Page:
BAKLAVA Apron Stings By  Samantha Gianulis

BAKLAVA

1 package phyllo dough

Large package whole walnuts (the size bag they sell at warehouse stores)

3 sticks unsalted butter or margarine (whichever you prefer), melted

½ tbsp. cinnamon

4 tbsp. sugar

Pulse walnuts in Cuisinart. They should be chopped, not ground.

In a bowl, mix walnuts, sugar and cinnamon together well.

Unwrap the phyllo.

Peel away one sheet, lay on top of clean, dry cutting board.

Paint first sheet with butter using a pastry brush. You do not need to paint every square inch of phyllo sheet with butter, but around the corners and generously in the middle of the sheet.

Put a second sheet over the first.

Paint second sheet of baklava with butter.

Add walnut mixture, a few small handfuls, sprinkling over the phyllo sheet.

Repeat process until you have 5 layers, ending with a sheet of phyllo dough, unbuttered.

Let baklava sit on the counter overnight.

HONEY SYRUP:

4 cups sugar

4 cups water

Honey (approximately 1 tbsp.)

1 lemon

Over medium high heat, make simple syrup out of sugar and water.

Add honey.

Squeeze lemon juice into pan, add cut lemon into syrup as well.

Simmer for 15 minutes, then cover.

Paint over cooked, cooled baklava generously, more than once per slice.

It’s ready!

 

Pink and buttercup colored dresses take over the clothing racks of stores. Players report for Spring Training. Asparagus stands tall in the produce section with hints of purple on the stalks. My boots feel too warm, and there hasn’t been a cloud in the sky in many days. My annuals peek out from the muddy ground and say hello.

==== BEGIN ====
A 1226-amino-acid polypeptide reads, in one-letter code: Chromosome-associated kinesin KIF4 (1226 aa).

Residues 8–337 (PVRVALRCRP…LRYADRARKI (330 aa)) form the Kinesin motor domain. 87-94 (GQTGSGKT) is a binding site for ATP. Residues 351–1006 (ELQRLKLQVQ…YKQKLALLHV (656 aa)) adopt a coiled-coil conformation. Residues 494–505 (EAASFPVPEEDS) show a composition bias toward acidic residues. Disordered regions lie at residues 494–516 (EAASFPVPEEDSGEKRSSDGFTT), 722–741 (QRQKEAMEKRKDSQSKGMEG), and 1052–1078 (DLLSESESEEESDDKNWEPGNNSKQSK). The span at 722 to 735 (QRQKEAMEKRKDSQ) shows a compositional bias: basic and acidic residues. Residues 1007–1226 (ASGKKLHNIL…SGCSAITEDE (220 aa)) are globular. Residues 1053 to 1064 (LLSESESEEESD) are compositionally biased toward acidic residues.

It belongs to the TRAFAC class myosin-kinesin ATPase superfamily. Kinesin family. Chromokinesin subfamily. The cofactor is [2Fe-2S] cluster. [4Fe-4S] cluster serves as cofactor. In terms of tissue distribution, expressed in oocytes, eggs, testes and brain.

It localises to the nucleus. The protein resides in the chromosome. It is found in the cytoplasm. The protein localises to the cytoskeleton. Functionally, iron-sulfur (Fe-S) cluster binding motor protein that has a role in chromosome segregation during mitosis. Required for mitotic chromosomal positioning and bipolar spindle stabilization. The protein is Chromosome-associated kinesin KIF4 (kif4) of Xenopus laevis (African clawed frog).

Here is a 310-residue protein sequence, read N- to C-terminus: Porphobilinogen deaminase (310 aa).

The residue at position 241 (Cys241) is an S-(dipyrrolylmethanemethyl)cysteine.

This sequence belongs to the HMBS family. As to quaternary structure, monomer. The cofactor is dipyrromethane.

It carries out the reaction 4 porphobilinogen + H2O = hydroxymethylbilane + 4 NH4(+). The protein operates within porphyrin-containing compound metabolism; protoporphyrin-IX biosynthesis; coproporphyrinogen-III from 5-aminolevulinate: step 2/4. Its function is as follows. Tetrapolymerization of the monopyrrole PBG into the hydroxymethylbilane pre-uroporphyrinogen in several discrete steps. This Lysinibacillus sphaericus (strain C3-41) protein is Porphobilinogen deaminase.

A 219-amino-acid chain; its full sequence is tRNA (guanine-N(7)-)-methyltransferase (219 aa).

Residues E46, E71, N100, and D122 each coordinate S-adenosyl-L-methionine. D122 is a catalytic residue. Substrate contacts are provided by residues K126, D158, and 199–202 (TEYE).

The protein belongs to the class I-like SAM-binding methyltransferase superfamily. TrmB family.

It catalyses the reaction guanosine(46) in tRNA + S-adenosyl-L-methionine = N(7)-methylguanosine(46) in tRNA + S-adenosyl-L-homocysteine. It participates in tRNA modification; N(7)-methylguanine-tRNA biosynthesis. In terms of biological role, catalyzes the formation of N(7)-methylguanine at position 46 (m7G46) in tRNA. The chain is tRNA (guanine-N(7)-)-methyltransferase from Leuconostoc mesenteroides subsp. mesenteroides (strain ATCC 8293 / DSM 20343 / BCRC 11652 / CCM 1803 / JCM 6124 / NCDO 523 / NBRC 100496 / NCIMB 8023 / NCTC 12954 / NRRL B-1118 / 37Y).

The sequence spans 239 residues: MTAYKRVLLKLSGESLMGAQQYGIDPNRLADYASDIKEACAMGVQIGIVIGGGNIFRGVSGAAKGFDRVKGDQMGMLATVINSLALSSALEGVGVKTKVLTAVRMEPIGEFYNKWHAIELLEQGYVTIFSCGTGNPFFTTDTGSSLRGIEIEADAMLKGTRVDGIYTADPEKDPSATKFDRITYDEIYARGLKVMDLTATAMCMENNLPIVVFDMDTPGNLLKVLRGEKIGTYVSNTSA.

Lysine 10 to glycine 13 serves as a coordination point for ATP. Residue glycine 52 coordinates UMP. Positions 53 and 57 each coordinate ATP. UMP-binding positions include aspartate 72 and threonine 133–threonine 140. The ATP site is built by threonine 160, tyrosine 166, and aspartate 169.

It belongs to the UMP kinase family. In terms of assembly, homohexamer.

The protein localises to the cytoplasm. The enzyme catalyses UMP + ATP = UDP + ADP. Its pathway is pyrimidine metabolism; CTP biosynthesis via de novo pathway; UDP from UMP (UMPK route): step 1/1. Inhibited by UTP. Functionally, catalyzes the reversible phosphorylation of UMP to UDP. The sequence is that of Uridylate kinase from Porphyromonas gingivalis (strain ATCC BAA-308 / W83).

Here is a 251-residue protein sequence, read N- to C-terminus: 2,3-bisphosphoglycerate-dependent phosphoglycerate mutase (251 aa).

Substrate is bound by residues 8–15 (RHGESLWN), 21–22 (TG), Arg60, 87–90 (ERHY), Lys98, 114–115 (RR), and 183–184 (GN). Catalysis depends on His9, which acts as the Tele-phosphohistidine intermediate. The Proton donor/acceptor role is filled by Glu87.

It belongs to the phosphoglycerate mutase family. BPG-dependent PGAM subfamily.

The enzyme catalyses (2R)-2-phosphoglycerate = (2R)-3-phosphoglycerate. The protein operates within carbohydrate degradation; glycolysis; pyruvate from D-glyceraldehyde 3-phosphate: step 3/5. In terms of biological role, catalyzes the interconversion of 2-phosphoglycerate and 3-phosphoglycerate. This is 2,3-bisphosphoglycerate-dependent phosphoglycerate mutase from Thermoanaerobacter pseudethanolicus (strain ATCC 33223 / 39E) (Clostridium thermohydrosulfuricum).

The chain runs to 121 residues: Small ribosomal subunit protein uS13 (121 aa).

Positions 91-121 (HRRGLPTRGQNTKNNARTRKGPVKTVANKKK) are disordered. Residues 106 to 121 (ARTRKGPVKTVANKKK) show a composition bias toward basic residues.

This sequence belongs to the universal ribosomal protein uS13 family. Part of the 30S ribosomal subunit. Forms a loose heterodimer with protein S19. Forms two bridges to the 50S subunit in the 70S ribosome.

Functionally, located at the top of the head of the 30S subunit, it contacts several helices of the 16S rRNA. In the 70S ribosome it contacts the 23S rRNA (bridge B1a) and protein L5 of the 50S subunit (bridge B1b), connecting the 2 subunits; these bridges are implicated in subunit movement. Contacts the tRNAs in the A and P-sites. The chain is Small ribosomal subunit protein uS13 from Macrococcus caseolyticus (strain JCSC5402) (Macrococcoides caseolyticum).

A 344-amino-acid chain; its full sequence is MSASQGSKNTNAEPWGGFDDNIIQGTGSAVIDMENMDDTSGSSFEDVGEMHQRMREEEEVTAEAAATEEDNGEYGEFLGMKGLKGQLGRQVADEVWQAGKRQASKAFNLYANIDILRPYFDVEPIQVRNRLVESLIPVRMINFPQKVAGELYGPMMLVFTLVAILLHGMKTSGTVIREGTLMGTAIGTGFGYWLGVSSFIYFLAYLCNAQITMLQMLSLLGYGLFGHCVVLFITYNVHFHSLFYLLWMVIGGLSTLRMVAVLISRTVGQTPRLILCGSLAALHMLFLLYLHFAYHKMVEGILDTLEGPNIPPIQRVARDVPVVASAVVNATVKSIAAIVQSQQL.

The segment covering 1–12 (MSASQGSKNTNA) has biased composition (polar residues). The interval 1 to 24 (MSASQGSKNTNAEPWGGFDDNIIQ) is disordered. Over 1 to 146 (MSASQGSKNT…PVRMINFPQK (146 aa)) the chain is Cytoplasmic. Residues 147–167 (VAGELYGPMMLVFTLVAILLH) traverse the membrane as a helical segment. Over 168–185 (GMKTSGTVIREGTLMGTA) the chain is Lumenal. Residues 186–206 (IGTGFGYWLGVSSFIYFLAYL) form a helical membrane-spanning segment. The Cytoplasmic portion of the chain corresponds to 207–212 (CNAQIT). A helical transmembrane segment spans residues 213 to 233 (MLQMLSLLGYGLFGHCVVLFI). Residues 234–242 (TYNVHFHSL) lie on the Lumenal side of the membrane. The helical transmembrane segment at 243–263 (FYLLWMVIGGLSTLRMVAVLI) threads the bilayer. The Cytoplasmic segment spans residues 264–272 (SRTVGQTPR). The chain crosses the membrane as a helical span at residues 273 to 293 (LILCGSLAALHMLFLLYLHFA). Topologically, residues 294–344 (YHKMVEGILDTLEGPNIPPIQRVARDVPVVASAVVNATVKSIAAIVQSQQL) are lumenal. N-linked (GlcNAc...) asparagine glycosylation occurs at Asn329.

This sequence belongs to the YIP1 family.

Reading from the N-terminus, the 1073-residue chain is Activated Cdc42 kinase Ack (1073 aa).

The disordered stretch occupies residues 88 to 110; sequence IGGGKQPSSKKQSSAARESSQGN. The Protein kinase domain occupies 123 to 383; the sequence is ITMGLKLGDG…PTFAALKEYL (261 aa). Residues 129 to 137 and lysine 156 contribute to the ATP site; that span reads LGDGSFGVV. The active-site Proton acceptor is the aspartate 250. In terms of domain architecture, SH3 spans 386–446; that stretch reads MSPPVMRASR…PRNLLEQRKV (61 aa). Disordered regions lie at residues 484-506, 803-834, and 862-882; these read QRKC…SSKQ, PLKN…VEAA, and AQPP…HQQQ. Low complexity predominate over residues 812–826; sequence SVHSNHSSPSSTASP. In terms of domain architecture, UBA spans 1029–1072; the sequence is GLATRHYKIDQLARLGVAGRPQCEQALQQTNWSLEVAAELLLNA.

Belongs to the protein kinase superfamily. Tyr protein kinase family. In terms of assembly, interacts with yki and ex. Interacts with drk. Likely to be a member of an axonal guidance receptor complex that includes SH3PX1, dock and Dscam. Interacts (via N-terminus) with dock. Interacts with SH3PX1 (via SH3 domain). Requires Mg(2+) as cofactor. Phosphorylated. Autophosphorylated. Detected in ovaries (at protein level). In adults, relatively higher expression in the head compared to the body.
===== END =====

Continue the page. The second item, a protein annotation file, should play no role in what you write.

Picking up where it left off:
Field of Dreams is on television and I recite the James Earl Jones speech (“People will come, Ray”) in my best baritone, even though my kids beg me to be quiet. “Centerfield” dominates “Gypsy” on my iPod, and I disregard the button-fly jeans in favor of my khaki capris.

It’s springtime in Southern California.

I love spring. As long as I can remember it has been my favorite season. All of the literary metaphors and lyrical references about renewal (spring) and discontent (winter) were not lost on me I absorbed them and adapted accordingly.

Smiles mean more in springtime. The sweet, silent gratification of a smile, sometimes accompanied by a wink, says “The sun is coming out again, baby.”

I come alive at this time of year.